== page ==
I’ve been watching LOST.
Don’t tell me to stop before it’s too late.
It’s already too late.
Now, for those of you who are unfamiliar with the premise: a plane on its way from Sydney, Australia to L.A., U.S.A. crashes on an island in the South Pacific. People from all over the world are stranded. There are Americans, Aussies, Koreans, Canadians, Arabs, Nigerians… A rescue plane hasn’t come, so they need to figure out how to survive. Unfortunately, they’re not the only ones on the island and the other people aren’t all that friendly.
You get my drift (when you watch the raft scenes, you can laugh at my pun).
Now, as I was watching, I realized that there are different types of love we can utilize in our novels. Let me share some using the LOST couples as examples:
(NOTE: There may be spoilers.)
Claire + Charlie = Innocent/Naive
I think this relationship is born out of a mutual need. Let me explain.
Claire, a pregnant single mom, is kind of avoided by the other members of her flight once they crash. Why? Because she’s pregnant. She’s a “ticking time bomb of responsibility” I think was how she put it. When Charlie, a drug-addict and kind of self-absorbed “rock god” befriends her, she begins to like him.
Who wouldn’t, right? She doesn’t know he’s an addict. And when you’re lonely/shunned, someone sweet to talk to is not unwanted.
Mutually, Charlie likes Claire. He’s used to being adored by fans. Now, he’s just another one of us. Attention wouldn’t be unwanted when that’s what you get your energy from and are used to.
They satisfy each other’s needs.
Bernard + Rose = Faithful
Rose is religious. I assume they were traditionally married in a church and pray a lot together. They are a very committed couple. And something Rose said early on to Charlie struck me…
“There’s a fine line between faith and denial. What I’ve got is better.”
She doesn’t need Bernard. But she loves him. She’s faithful to him. To me, it’s clear that she loves God more than Bernard and that’s what keeps her sane. She has faith that He will guide her through her trials.
Michael + Walt = Family
Yeah, they’s been through a lot of rough crap. But as the show goes on, we see Walk begin to look up to his father and Michael begin to put his son before himself. They begin to enjoy each others company and look forward to working with each other.
Sun + Jin = Loyalty
Jin begins to put his work before his wife all the while justifying his actions by the fact that he loves her. And she loves him. But when things start to get in the way of your marriage, I would assume it ain’t easy working things out. But what would I know about that, right? My family is perfect.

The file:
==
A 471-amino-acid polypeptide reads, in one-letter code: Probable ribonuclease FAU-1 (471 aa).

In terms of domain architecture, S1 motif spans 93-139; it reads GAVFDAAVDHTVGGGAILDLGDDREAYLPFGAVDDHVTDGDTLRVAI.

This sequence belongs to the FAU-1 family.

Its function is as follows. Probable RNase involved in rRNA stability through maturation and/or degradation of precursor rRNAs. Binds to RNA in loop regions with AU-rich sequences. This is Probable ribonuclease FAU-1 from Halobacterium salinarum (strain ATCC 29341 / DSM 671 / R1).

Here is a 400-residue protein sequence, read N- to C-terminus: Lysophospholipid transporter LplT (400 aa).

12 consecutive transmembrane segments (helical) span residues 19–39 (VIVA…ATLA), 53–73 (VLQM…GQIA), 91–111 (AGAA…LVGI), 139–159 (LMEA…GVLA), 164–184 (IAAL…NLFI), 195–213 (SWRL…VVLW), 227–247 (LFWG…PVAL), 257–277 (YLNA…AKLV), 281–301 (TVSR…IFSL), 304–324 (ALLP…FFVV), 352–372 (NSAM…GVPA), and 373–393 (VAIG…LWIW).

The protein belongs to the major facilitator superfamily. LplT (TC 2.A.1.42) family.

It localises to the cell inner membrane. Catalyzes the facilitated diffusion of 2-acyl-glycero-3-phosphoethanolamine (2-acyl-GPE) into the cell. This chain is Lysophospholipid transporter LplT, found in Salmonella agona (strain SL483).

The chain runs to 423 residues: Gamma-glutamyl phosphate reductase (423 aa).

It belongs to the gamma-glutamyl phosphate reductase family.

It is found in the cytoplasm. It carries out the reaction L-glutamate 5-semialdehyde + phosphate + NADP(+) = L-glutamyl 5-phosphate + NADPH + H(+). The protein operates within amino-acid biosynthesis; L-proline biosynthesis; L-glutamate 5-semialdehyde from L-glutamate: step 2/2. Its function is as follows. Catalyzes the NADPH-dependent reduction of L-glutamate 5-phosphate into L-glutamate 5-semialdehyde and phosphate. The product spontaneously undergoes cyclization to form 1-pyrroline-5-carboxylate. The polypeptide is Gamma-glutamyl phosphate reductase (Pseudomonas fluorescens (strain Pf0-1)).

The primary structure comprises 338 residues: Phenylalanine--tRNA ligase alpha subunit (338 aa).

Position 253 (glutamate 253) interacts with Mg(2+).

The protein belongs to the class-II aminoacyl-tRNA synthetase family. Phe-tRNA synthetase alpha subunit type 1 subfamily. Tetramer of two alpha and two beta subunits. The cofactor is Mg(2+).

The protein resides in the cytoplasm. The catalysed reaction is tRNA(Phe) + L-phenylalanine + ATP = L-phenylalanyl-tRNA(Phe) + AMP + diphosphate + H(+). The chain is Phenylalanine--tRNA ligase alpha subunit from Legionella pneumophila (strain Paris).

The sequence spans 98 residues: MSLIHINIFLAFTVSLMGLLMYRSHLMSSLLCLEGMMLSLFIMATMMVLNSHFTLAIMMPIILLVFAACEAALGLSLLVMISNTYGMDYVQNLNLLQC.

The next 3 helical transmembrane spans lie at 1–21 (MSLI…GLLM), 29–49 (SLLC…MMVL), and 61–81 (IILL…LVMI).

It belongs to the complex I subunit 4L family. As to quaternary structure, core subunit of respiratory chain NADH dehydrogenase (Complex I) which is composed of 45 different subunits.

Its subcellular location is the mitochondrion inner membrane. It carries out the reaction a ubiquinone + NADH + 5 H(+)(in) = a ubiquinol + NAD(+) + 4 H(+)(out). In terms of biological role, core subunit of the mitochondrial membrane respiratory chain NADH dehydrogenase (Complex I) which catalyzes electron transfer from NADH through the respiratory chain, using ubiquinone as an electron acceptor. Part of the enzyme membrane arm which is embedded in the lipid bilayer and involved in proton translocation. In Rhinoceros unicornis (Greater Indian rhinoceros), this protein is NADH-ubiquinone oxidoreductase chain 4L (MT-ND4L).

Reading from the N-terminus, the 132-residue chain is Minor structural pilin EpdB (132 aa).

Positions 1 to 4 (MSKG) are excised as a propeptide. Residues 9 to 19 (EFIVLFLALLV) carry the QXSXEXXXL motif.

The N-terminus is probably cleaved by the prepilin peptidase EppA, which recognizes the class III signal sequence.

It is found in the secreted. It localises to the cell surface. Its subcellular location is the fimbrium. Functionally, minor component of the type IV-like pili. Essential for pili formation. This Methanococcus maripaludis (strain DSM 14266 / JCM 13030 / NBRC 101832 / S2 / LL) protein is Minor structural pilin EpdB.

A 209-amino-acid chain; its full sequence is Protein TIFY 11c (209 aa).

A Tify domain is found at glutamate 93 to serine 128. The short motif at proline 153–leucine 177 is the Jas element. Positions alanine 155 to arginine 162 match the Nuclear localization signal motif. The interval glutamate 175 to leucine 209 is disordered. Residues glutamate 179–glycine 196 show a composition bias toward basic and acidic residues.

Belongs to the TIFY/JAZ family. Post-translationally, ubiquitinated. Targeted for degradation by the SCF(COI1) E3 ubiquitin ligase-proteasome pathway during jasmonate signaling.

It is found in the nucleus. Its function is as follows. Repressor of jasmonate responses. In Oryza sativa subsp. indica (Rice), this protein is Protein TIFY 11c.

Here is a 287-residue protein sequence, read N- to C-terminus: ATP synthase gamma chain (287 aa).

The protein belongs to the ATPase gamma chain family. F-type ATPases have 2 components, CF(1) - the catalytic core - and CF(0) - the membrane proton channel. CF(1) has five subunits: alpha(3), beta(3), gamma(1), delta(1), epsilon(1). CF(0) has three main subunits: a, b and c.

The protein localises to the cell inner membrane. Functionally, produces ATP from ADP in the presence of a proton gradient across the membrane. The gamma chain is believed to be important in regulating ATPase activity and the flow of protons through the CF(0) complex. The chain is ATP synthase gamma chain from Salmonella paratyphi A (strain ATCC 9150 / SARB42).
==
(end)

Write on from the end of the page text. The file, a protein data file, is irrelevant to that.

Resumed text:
The bottom line is, they do work it out. They love each other and they learn to do that more perfectly.
Jack = Work/Commitment
Oh, Jack. I really do love his character. He’s probably one of the most consistent characters in the show. He’s constantly putting others before himself and shows that he cares by his actions. He’s also very committed.
Boon + Shannon = Kind of shallow, but hopeful and sort of protective/supportive for a bit
Boone and Shannon are step brother and sister. He loves her. She’s a brat. He wants to care for her because he loves her but he’s kind of fed up with her bratishness. It’s probably not something that would last, but it’s sort of hopeful and, dare I say, cute.
But here’s what’s not cute: love triangles.
Jack + Kate + Sawyer = the wretched love triangle of doom
Kate’s character bounces between interesting and uggggggggggggggh. Her back story is her only salvation really. And if she could choose between Jack and Sawyer, maybe she’d be really awesome. Or maybe, if she could become independent and then choose, it’d be fantastic. But she can’t choose and Jack’s fed up and Sawyer’s in love.
Sayid + Shannon = Mutual need
I think Sayid needed to be whole again and Shannon needed personal validation although I also believe that they did love each other.
I’m sure I missed some couples or types of love, but I hope this helps. And here are some things to keep in mind as you write love (but also keep in mind that this doesn’t come from a professional, so use your discretion):
Rule #1: Some relationships are shallow and should be used only if they’re going to add to the plot or character arch. Love triangles should generally not be used in my opinion.
Rule #2: The relationship you utilize should add to the story plot/a character arch (this is essentially how the character grows/changes throughout the story).
A good rule of thumb for using anything in a novel is if you can take it out and the novel still works, then you might want to consider just leaving it out. 🙂